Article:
Franklin calls this an MLB® Electronic Pitching Machine (MSRP $29.99) - check the current Franklin pitching machine price on Amazon. It's designed for kids ages 6 and up, and is more of a soft-toss pitching machine than a full bore fast-ball pitching machine. The Franklin pitching machine holds eight plastic baseballs (but only comes with six balls), has three height adjustments, pitches a ball every ten seconds, and has a red warning light that blinks just before the ball is delivered. The base of the pitching machine measures 8.5" wide x 9.5" long x 11.5" tall, and with the chute attached it's 20" tall. The machine uses four "D" batteries which are not included. The chute assembly was very easy, but you need a small Phillips screwdriver in order to access the battery compartment. The height of the pitched balls depends on how close the pitching machine is to the batter and which angle setting you've chosen. At a distance of 10-11 feet and set at the lowest height setting, it pitches the ball about 40-42" high. The machine's ball delivery is fairly consistent but not perfect, which isn't necessarily a bad thing because human pitchers don't pitch the ball in the same way every time either. Baseball would be pretty boring if they did.
The pitching machine's primary purpose is batting practice, but people have asked about using it to play with their dogs and for practicing Pickleball.
If you're buying the pitching machine to pitch balls to your dog, it pitches the balls about 20-28 feet on average depending on which height setting you've chosen. For those buying the pitching machine to practice Pickleball, with the pitching machine 10-11 feet away, it pitches the balls about 42" high so there should be no problem getting the balls over a three-foot tall tennis net. The only issue with Pickleballs is the holes in the balls.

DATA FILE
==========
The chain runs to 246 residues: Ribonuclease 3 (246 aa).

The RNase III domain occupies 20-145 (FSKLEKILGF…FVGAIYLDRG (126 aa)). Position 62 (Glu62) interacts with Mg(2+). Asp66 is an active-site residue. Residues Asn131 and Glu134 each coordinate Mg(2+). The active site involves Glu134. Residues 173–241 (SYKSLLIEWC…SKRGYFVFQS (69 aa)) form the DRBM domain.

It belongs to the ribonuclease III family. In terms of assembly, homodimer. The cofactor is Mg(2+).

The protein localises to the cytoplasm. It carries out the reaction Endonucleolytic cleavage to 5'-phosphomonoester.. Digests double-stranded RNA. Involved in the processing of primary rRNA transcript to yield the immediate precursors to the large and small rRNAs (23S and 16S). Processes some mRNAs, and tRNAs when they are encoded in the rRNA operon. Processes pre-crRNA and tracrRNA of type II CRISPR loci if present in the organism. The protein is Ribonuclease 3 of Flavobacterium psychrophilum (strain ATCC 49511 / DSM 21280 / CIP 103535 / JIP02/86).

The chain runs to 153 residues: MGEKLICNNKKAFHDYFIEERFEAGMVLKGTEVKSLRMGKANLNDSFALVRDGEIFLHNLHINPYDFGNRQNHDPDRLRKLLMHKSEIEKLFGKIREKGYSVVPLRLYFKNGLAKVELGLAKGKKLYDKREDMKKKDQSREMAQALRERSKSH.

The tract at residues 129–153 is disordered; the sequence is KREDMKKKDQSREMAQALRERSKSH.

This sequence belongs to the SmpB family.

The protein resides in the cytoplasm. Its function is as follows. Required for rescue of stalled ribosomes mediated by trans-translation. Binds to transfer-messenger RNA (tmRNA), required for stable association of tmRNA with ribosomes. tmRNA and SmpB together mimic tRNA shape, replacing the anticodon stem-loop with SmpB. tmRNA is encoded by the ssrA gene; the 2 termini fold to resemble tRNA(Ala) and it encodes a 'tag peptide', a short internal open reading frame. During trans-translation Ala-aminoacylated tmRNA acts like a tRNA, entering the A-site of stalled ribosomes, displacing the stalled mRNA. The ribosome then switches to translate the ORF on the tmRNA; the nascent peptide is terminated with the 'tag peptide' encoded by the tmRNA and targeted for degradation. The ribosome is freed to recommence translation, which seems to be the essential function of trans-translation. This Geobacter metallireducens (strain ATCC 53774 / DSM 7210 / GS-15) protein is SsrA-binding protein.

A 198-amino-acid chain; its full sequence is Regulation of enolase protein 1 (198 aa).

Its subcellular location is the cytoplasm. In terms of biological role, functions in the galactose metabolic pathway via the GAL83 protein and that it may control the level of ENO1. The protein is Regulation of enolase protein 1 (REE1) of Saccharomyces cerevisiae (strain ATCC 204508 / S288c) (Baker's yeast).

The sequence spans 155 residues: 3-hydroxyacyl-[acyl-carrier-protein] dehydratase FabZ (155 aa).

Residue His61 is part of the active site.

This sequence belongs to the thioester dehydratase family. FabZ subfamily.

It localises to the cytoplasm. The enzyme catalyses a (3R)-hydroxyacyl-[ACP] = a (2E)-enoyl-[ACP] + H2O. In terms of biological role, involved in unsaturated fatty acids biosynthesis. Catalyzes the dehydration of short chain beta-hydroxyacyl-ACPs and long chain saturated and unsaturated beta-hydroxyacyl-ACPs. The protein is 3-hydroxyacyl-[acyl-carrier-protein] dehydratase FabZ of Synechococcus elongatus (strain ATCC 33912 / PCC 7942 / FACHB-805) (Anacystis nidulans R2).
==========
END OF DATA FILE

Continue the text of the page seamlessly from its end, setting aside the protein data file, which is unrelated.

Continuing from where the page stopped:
We don't have Pickleballs but tried wiffleballs, and although the wiffleballs fit and the machine will pitch them, eventually the tab that feeds the balls into the chute gets caught in the wiffleball holes and will jam the machine, so the same thing may happen with the Pickleballs. The machine won't pitch real tennis balls at all because they're too small. For the most consistent results you need to use the solid plastic (70mm) balls from Franklin, and fortunately the replacement plastic baseballs on Amazon weren't expensive (we paid $7.50 for eight balls).
If your kids are already good ball players and you feel the Franklin soft-toss pitching machine won't be challenging enough, there are plenty of other pitching machines on the market, but they're more expensive. The Louisville Slugger pitching machine throws regulation (not plastic) baseballs and softballs between 18 and 45 miles per hour and has easy to adjust speed controls, but it's usually in the $150 range. The Junior Hack Attack softball pitching machine can be used by youth leagues, travelling teams, high school or college level players, and even amateur league players, but it has a four-digit price tag.
These Franklin Sports baseball products aren't made for league play and won't stand up to aggressive use, but they're a great option for family fun in the backyard or recreational players spending the day at the park, and they're very affordable. We have no complaints about any of the Franklin Sports products we've purchased.
Here's a basic review of the Franklin Sports Field Master baseball glove on the left, and the Franklin Sports soft-toss pitching machine on the right: